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The Old Wives' Tale

IV.5. End Of Constance
I
When, on a June afternoon about twelve months later, Lily Holl walked into Mrs.
Povey's drawing-room overlooking the Square, she found a calm, somewhat
optimistic old lady--older than her years-- which were little more than sixty--
whose chief enemies were sciatica and rheumatism. The sciatica was a dear
enemy of long standing, always affectionately referred to by the forgiving
Constance as 'my sciatica'; the rheumatism was a new-comer, unprivileged,
spoken of by its victim apprehensively and yet disdainfully as 'this rheumatism.'
Constance was now very stout. She sat in a low easy-chair between the oval
table and the window, arrayed in black silk. As the girl Lily came in, Constance
lifted her head with a bland smile, and Lily kissed her, contentedly. Lily knew that
she was a welcome visitor. These two had become as intimate as the difference
between their ages would permit; of the two, Constance was the more frank. Lily
as well as Constance was in mourning. A few months previously her aged
grandfather, 'Holl, the grocer,' had died. The second of his two sons, Lily's father,
had then left the business established by the brothers at Hanbridge in order to
manage, for a time, the parent business in St. Luke's Square. Alderman Holl's
death had delayed Lily's marriage. Lily took tea with Constance, or at any rate
paid a call, four or five times a week. She listened to Constance.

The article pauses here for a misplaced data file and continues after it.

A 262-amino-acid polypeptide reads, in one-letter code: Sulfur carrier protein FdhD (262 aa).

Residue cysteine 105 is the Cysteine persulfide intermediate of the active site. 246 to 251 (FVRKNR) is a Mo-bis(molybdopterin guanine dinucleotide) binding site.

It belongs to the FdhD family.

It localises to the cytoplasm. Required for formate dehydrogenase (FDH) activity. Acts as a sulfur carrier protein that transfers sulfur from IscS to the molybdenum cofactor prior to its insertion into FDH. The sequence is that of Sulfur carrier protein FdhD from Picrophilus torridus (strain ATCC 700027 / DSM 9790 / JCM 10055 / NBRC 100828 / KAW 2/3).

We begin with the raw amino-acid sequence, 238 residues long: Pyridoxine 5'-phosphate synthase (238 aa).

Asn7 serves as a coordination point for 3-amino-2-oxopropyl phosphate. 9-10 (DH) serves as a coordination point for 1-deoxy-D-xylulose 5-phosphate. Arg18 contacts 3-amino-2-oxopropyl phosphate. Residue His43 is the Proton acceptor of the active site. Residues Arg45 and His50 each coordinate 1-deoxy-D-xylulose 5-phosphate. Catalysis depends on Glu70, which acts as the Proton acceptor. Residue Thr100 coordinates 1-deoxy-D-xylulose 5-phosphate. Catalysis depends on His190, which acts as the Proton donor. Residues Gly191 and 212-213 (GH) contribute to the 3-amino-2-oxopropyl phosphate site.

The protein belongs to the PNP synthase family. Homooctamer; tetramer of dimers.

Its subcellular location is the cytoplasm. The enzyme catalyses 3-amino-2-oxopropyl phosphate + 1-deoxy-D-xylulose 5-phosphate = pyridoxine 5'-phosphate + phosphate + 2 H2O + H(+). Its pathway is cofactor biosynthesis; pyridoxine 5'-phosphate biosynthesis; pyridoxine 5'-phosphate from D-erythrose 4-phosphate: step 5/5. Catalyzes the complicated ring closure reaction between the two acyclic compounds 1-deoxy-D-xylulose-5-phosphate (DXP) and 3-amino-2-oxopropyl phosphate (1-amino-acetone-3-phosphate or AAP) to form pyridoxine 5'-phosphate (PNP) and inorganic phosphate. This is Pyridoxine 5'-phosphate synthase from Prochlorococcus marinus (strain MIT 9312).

Everybody considered that Constance had 'come splendidly through' the dreadful
affair of Sophia's death. Indeed, it was observed that she was more philosophic,
more cheerful, more sweet, than she had been for many years. The truth was
that, though her bereavement had been the cause of a most genuine and durable
sorrow, it had been a relief to her. When Constance was over fifty, the energetic
and masterful Sophia had burst in upon her lethargic tranquillity and very
seriously disturbed the flow of old habits. Certainly Constance had fought Sophia
on the main point, and won; but on a hundred minor points she had either lost or
had not fought. Sophia had been 'too much' for Constance, and it had been only
by a wearying expenditure of nervous force that Constance had succeeded in
holding a small part of her own against the unconscious domination of Sophia.
The death of Mrs. Scales had put an end to all the strain, and Constance had
been once again mistress in Constance's house. Constance would never have
admitted these facts, even to herself; and no one would ever have dared to
suggest them to her. For with all her temperamental mildness she had her
formidable side.
She was slipping a photograph into a plush-covered photograph album.
"More photographs?" Lily questioned. She had almost exactly the same
benignant smile that Constance had. She seemed to be the personification of
gentleness--one of those feather-beds that some capricious men occasionally
have the luck to marry. She was capable, with a touch of honest, simple stupidity.
 
 
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